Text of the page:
Yup. I get that.

And have no intention of any commercial application of the software. Strictly personal use at home. I don't see that as a violation of the Evaluation License rules.
 

KurtB

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Commercial or not, any restriction would fall under the interpretation of the lawyers & courts. This clause in the EULA would limit you to simply evaluate the software:

You may use the evaluation software only to evaluate it. You may not use it in a live operating, in a staging environment or with data that has not been sufficiently backed up.
Using it on a regular basis for normal everyday functions would probably be considered a violation of the "live operating" clause.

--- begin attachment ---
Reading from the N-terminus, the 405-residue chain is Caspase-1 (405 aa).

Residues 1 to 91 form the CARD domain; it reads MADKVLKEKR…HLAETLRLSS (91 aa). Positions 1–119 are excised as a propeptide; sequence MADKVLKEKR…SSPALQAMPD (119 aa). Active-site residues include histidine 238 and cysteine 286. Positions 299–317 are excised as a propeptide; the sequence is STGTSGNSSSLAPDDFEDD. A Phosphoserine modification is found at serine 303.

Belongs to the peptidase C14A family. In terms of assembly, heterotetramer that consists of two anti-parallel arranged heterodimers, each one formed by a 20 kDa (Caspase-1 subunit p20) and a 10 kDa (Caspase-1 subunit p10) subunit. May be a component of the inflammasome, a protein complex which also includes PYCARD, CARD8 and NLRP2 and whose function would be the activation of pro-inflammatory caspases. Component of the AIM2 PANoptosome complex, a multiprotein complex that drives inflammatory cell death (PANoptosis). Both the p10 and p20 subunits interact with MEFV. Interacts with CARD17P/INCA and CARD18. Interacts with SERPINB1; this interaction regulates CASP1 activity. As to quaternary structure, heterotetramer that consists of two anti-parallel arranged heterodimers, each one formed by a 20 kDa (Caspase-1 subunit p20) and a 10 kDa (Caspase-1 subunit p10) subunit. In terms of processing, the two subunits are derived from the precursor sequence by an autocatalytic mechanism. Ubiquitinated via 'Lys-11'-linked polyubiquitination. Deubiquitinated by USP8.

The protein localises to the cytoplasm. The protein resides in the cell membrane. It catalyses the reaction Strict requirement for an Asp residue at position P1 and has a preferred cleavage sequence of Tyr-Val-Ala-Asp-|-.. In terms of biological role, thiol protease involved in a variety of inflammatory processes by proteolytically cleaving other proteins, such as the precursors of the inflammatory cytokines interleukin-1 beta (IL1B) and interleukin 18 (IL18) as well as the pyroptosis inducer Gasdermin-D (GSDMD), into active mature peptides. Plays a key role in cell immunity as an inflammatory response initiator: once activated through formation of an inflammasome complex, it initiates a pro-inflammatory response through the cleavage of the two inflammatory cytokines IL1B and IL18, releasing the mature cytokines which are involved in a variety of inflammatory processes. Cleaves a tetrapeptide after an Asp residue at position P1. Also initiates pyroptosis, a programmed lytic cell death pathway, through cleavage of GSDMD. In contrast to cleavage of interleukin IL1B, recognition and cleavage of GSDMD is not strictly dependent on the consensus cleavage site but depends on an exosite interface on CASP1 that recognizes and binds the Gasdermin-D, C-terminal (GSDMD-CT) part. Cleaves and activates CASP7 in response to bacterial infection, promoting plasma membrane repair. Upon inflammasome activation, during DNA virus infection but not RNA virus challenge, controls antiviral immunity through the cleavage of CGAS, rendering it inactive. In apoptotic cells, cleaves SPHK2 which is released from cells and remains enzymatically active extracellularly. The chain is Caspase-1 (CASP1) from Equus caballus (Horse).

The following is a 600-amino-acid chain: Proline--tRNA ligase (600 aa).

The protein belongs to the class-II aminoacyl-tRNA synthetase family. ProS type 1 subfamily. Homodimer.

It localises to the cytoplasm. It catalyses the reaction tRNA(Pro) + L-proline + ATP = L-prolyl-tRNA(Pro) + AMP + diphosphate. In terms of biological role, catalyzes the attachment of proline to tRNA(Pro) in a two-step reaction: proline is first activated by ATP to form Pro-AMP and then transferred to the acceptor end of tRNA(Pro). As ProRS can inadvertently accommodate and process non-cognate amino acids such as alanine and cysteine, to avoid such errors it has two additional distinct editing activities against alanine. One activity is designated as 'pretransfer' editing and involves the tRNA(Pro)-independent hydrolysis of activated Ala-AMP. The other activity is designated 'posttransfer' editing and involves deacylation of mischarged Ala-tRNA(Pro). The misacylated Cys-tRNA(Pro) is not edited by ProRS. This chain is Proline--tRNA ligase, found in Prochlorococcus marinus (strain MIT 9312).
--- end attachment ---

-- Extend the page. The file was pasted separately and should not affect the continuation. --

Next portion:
And from the main Technet page this is what you are allowed to do:

TechNet Subscriptions software may be tested to determine the following:

Install/Uninstall – Time and process required for full, partial or upgrade software install/uninstall processes and system integration.
Recovery – Capacity for software to recover from crashes, hardware failures, or other catastrophic problems.
Security – Defining software’s ability to protect against unauthorized internal or external access.
Compatibility – Gauging software performance in existing or new hardware, software, operating system or network environments.
Comparison – Evaluating software to determine product strengths and weaknesses as compared to previous versions or similar products.
Usability – Assessing satisfaction among end users, observing end user utilization and understanding user interaction scenarios.
Performance – Ensuring software will perform as expected to requirements.
Stability – Estimating individual software’s ability to perform consistently, relative to system demands.
Environment – Determining software settings while software is being evaluated by end users in existing infrastructure.